But Assange remains in a prison of his own. He has been holed up inside Ecuador's tiny embassy in London, claiming diplomatic asylum. Sweden has sought his extradition for questioning in a sexual assault case.


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U.S. prosecutors presented evidence in the pretrial phase of the Manning case suggesting a broader Manning-Assange conspiracy to steal the material for publication, and U.S. officials have weighed an attempt to bring Assange to this country on charges related to Manning.

The trial will start with opening statements from the lawyers, and then the government's case will be presented. But much of the prosecution will be held in closed session, away from the public, with testimony from two dozen government witnesses detailing classified information.

The military's new pursuit of Manning, the 5-foot-2 son of a Navy intelligence analyst, involves 21 charges, including one count of "aiding the enemy." The judge in the 12-week nonjury trial is Army Col. Denise Lind.

Among the secret material that WikiLeaks obtained from Manning and posted on its site were combat videos of civilians being killed in U.S. airstrikes, detailed logs of U.S. military patrols and government assessments of terrorism suspects held at the U.S. naval base at Guantanamo Bay, Cuba. The release of so much material, especially unflattering diplomatic dispatches that humiliated U.S. allies abroad, incensed U.S. officials.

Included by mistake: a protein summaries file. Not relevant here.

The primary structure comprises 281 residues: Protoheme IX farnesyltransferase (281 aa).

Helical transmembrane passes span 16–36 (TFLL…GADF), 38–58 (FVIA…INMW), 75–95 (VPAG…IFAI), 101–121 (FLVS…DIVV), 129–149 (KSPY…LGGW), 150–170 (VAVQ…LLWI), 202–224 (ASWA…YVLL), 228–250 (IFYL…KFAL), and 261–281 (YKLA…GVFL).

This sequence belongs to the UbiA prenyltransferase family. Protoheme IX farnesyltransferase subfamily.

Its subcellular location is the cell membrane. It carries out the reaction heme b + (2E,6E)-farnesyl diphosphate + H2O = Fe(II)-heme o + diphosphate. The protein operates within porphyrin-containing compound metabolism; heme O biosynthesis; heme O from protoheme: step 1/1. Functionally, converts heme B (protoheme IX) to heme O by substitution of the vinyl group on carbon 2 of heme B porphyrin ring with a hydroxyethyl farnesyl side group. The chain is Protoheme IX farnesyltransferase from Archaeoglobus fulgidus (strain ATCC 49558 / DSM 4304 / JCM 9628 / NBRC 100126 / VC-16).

How damaging the material was overall remains to be seen. Prosecutors expect to provide a detailed assessment at Manning's sentencing.

In February, Manning read a 35-page handwritten statement confessing to the lesser charges but also highlighting some of his reasoning for leaking the secrets. He recalled making his decision to go public with the documents while homebound in his aunt's house during a Washington, D.C., blizzard.

After two East Coast newspapers did not respond to his queries, he turned to WikiLeaks.

"I began to become depressed with the situation that we found ourselves increasingly mired in year after year" in Iraq and Afghanistan, he said. "I felt that we were risking so much for people that seemed unwilling to cooperate with us, leading to frustration and anger on both sides."

He left open the critical question: whether he knew he was harming U.S. interests and aiding the enemy.

That question, and whether Manning gets life, will be answered at trial.

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© 2013 Los Angeles Times Distributed by MCT Information Services